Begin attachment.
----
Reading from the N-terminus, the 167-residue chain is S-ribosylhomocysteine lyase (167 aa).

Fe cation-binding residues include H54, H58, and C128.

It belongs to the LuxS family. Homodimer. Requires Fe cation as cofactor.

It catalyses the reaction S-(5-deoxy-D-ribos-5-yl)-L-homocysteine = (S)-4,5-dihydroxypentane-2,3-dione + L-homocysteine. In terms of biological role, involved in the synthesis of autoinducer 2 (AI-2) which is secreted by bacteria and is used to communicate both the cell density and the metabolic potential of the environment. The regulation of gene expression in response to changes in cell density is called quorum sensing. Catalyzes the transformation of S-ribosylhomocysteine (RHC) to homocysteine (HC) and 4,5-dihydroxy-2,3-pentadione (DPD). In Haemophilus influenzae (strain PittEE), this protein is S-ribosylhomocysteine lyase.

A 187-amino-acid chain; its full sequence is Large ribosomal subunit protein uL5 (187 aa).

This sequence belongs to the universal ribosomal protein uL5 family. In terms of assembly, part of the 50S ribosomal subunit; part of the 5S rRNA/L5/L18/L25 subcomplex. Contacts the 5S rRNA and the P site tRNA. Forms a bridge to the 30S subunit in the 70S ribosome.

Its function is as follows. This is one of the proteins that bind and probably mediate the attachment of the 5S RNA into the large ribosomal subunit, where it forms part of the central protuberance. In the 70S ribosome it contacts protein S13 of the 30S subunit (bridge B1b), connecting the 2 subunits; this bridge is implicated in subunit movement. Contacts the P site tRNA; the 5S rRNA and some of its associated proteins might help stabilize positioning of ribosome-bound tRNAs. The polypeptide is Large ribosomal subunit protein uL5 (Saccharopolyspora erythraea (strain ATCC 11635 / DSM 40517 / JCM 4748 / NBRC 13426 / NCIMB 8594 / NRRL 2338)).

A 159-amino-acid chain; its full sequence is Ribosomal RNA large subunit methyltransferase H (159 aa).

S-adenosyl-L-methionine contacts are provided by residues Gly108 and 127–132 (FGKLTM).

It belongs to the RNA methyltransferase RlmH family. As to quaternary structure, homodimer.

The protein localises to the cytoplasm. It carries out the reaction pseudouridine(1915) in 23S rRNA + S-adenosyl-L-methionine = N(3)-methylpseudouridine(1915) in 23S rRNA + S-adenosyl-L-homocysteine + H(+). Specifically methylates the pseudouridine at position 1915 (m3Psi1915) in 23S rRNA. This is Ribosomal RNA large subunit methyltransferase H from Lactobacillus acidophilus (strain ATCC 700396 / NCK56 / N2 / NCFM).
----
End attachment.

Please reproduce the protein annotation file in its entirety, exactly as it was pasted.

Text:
Reading from the N-terminus, the 167-residue chain is S-ribosylhomocysteine lyase (167 aa).

Fe cation-binding residues include H54, H58, and C128.

It belongs to the LuxS family. Homodimer. Requires Fe cation as cofactor.

It catalyses the reaction S-(5-deoxy-D-ribos-5-yl)-L-homocysteine = (S)-4,5-dihydroxypentane-2,3-dione + L-homocysteine. In terms of biological role, involved in the synthesis of autoinducer 2 (AI-2) which is secreted by bacteria and is used to communicate both the cell density and the metabolic potential of the environment. The regulation of gene expression in response to changes in cell density is called quorum sensing. Catalyzes the transformation of S-ribosylhomocysteine (RHC) to homocysteine (HC) and 4,5-dihydroxy-2,3-pentadione (DPD). In Haemophilus influenzae (strain PittEE), this protein is S-ribosylhomocysteine lyase.

A 187-amino-acid chain; its full sequence is Large ribosomal subunit protein uL5 (187 aa).

This sequence belongs to the universal ribosomal protein uL5 family. In terms of assembly, part of the 50S ribosomal subunit; part of the 5S rRNA/L5/L18/L25 subcomplex. Contacts the 5S rRNA and the P site tRNA. Forms a bridge to the 30S subunit in the 70S ribosome.

Its function is as follows. This is one of the proteins that bind and probably mediate the attachment of the 5S RNA into the large ribosomal subunit, where it forms part of the central protuberance. In the 70S ribosome it contacts protein S13 of the 30S subunit (bridge B1b), connecting the 2 subunits; this bridge is implicated in subunit movement. Contacts the P site tRNA; the 5S rRNA and some of its associated proteins might help stabilize positioning of ribosome-bound tRNAs. The polypeptide is Large ribosomal subunit protein uL5 (Saccharopolyspora erythraea (strain ATCC 11635 / DSM 40517 / JCM 4748 / NBRC 13426 / NCIMB 8594 / NRRL 2338)).

A 159-amino-acid chain; its full sequence is Ribosomal RNA large subunit methyltransferase H (159 aa).

S-adenosyl-L-methionine contacts are provided by residues Gly108 and 127–132 (FGKLTM).

It belongs to the RNA methyltransferase RlmH family. As to quaternary structure, homodimer.

The protein localises to the cytoplasm. It carries out the reaction pseudouridine(1915) in 23S rRNA + S-adenosyl-L-methionine = N(3)-methylpseudouridine(1915) in 23S rRNA + S-adenosyl-L-homocysteine + H(+). Specifically methylates the pseudouridine at position 1915 (m3Psi1915) in 23S rRNA. This is Ribosomal RNA large subunit methyltransferase H from Lactobacillus acidophilus (strain ATCC 700396 / NCK56 / N2 / NCFM).